ERG studying legal challenge on fundamental rights
‘While Equality Rights Group (ERG) has consistently welcomed the fact that government, in the exercise of its duty of care to this community, has conducted a careful management campaign with regard to the control of the Covid-19 threat, there continue to be aspects of that plan which, in our view, have proven disproportionate and incoherent. Aspects which we have brought to government’s and the public’s attention. Regrettably, the administration’s response to date has been cold silence,’ the group said today in a communiqué.
‘As a human and civil rights organisation in Gibraltar, this is of concern because of underlying practical implications for the safeguarding of fundamental rights; rights which we all take for granted in our democracy and which, unless those implications are challenged, could lead to gradual and covert erosion of our way of life,’ Chair Felix Alvarez added.
‘We all know how many brave women and men made the ultimate sacrifice in the past to guarantee those rights for us. Each year we remember them, and ERG is determined to honour their invaluable legacy. A legacy which, it is true, at times crosses difficult and competing interests; but which cannot be violated on a mere say-so by governments of any hue. In a democracy, the process of proper legitimization must answer to more than temporary power. And, as is happening today in Gibraltar and elsewhere, groups of citizens are calling us to question executive decisions made on the basis of little if any accountability.
‘Commenting on a demonstration by a number of people under the name of ‘Freedom Gibraltar’, the Chief Minister recently reminded the public that the Constitution is the guarantor of our rights in Gibraltar, and that concerns can be addressed judicially. A position we cannot fault. The Chief Minister is right.
‘Yet let us be honest: the reason why the Courts are not able to address a number of citizens’ issues is because most people cannot afford the high cost of justice, even though, as Mr. Picardo points out, legal aid or assistance may be available in limited circumstances. Faced with the overwhelming Executive power and financial resources available to the government of Gibraltar, the ordinary person in the street cannot operate on a level playing field when questioning the Administration’s actions or decisions. Mr. Picardo knows this, as do we all. It is a serious imbalance in our society that while those with surplus personal resources can afford justice, and at the other end of the spectrum, those who are close to recognised poverty may be legally aided, the overwhelming majority of middle income citizens can face the risk of financial ruin in the face of a real hurt or grievance. It is difficult to recognise justice in this.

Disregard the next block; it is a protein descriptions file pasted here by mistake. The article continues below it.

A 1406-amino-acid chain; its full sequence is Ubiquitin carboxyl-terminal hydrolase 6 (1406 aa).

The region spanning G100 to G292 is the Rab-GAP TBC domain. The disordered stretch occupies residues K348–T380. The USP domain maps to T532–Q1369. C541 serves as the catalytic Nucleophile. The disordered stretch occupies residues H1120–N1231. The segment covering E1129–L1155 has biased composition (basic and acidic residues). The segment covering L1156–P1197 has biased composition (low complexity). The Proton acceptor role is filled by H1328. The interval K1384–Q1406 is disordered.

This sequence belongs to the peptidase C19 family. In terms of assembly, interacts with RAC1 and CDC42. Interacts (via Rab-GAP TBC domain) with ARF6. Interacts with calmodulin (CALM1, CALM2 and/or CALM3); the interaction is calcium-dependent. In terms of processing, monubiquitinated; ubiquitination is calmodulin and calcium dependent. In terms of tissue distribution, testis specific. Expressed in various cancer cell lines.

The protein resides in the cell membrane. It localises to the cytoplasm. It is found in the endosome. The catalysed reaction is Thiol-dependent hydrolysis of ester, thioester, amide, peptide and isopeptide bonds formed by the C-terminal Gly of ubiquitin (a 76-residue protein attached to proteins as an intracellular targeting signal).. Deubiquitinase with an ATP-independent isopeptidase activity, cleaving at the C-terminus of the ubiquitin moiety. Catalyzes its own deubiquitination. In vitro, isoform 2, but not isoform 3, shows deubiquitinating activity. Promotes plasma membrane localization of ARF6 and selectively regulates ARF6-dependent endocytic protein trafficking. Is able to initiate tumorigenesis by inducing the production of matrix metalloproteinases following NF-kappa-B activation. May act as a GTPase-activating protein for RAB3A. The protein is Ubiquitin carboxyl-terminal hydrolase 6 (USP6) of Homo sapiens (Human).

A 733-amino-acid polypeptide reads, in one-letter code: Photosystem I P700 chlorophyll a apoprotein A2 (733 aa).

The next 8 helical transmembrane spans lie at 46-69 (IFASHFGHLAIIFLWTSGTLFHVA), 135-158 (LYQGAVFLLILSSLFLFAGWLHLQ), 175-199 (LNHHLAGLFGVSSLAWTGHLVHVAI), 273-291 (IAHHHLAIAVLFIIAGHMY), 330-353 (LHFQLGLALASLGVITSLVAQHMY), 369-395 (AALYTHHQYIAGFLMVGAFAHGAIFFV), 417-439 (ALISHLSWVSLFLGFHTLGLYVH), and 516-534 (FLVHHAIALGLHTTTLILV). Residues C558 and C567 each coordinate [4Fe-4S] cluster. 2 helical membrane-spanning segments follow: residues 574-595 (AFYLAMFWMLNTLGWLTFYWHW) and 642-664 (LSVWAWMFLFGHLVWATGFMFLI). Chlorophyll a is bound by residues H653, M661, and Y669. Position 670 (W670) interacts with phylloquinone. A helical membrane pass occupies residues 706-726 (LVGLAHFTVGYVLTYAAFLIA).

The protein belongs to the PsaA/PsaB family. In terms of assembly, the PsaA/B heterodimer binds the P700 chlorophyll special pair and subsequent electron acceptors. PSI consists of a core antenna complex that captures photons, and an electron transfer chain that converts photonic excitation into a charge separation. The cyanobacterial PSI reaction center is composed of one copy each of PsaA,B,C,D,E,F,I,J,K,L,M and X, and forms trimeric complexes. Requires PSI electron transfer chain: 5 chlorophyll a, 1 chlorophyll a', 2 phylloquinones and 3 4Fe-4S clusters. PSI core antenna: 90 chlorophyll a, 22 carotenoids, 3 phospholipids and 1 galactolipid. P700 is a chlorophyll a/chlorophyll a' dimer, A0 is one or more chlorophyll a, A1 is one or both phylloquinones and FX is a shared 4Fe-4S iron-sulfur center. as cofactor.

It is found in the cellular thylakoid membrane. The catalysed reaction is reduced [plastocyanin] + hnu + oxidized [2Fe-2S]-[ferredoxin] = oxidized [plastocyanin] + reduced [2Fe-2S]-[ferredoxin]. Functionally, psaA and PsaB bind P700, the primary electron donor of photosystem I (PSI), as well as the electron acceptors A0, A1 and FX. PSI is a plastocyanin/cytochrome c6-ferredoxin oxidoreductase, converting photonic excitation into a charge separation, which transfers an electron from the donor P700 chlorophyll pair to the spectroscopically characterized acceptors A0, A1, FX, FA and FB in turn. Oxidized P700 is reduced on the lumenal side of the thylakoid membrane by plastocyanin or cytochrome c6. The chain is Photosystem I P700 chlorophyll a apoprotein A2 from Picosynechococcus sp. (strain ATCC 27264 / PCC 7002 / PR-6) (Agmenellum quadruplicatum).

‘As an organisation set up over two decades ago to defend people’s rights, and given the context of recent wide lifting of restrictions, we have therefore written to the Chief Minister asking him again to address outstanding issues of disproportionality; because it is only through dialogue that polarisation of views can be avoided. And there can be little doubt that this is happening. We are once more, therefore, appealing to government’s reasonableness in this respect; but where no engagement is offered, the wisdom of the courts exists, and ERG will seriously consider recourse,’ the statement ends.